"Times are tough. We all know that."
Governor Nixon outlined his priorities for the legislative session even as the depth and length of the state economic downturn remain uncertain. Nixon concentrated on economic development during his first State of the State address to a joint session of the General Assembly. Nixon took nearly 45 minutes to outline his plans to create jobs, invest in education and expand health care to the uninsured.
Nixon, a Democrat, addressed a legislature firmly in the hands of Republicans. He called on a new tone at the Capitol, bipartisan cooperation to come to the rescue of more than 200,000 Missourians who have lost their jobs during the economic upheaval.
"Tonight, as I put forward my plan to address many of our critical challenges, I do so in the spirit of cooperation and bipartisanship," Nixon told legislators. "We were all elected by the people of Missouri, and we call share the common goal of serving the people of Missouri."
Nixon pointed out he has signed three executive orders to spur job creation. The orders are designed to help small businesses and look for ways to revitalize the automobile industry in Missouri.
Missouri’s top economic development tool, the Quality Jobs Act, would be expanded under Nixon. The program provides tax breaks for businesses providing jobs that pay the prevailing wage in a region and provide health care. Nixon called for more investment in job training. He wants to create the Caring for Missourians program, which banks on colleges to focus more on training health care workers.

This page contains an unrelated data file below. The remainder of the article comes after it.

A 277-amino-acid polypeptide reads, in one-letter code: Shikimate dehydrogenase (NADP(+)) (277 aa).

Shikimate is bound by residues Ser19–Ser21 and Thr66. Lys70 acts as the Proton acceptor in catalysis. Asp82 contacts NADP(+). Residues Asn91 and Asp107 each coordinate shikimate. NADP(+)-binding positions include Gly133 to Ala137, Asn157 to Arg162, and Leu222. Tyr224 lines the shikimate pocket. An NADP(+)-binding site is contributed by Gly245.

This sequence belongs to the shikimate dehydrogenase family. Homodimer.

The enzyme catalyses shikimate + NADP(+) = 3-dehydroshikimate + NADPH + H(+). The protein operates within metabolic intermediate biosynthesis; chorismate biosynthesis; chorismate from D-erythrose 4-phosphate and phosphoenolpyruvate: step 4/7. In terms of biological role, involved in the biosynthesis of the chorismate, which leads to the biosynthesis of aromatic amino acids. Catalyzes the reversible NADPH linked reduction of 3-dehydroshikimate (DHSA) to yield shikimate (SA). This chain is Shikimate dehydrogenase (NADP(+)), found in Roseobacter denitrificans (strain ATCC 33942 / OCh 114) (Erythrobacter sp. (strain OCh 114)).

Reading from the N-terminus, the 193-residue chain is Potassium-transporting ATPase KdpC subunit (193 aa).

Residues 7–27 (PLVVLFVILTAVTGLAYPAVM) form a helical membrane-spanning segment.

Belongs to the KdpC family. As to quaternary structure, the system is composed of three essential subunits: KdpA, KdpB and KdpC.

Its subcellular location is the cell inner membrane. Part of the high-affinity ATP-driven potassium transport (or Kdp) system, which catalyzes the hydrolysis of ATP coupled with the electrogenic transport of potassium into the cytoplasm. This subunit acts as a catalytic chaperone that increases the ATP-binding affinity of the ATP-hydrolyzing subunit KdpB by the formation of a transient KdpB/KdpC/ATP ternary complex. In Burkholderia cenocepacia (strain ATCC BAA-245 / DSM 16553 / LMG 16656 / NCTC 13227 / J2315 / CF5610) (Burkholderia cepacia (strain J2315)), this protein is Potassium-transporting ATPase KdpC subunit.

Nixon said his budget invests in people.
"I believe Missouri’s economic future depends on the strength of Missouri’s people," Nixon stated. "When a company wants to build a new plant or open a new office, they’ll want to come to Missouri, not just because they get the best deal, but because they’ll get the best workers."
Nixon called on legislators to put an emergency job creation plan on his desk by the time of the spring break.
Approximately 1, 300 state positions will be eliminated under Nixon’s budget. He told legislators his budget will eliminate or cut 50 programs.
"We will balance our budget this year, next year and the year after that," Nixon said. "We won’t place the burden on the weakest among us. We won’t abandon our priorities or shared principles. And we won’t raise taxes."
Nixon promised that a smaller state government would still provide vital services to Missourians.
Education ranks high among Nixon’s priorities. He promised to increase the basic formula for public schools by $61.7 million. He also repeated his pledge to keep higher education funding stable in exchange for a promise from college officials to not raise tuition. Also, the program Missouri Promise would expand from providing community college tuition to A+ Schools Program students to providing tuition to four-year institutions.
Nixon called on legislators to take action to reduce the 729,000 Missourians who lack health care. He called it a massive problem that cannot be fixed overnight and expressed a willingness to listen to ideas from lawmakers.
One proposal by the governor is sure to draw opposition from lawmakers. Nixon called for the reinstatement of political campaign contribution limits, something strongly opposed by lawmakers.
Nixon closed by appealing to Republican lawmakers.
"By working together, we will tear down old barriers and tackle the challenges we face." [ Photo by UPI/Bill Greenblatt – Additional photos from State of the State Address]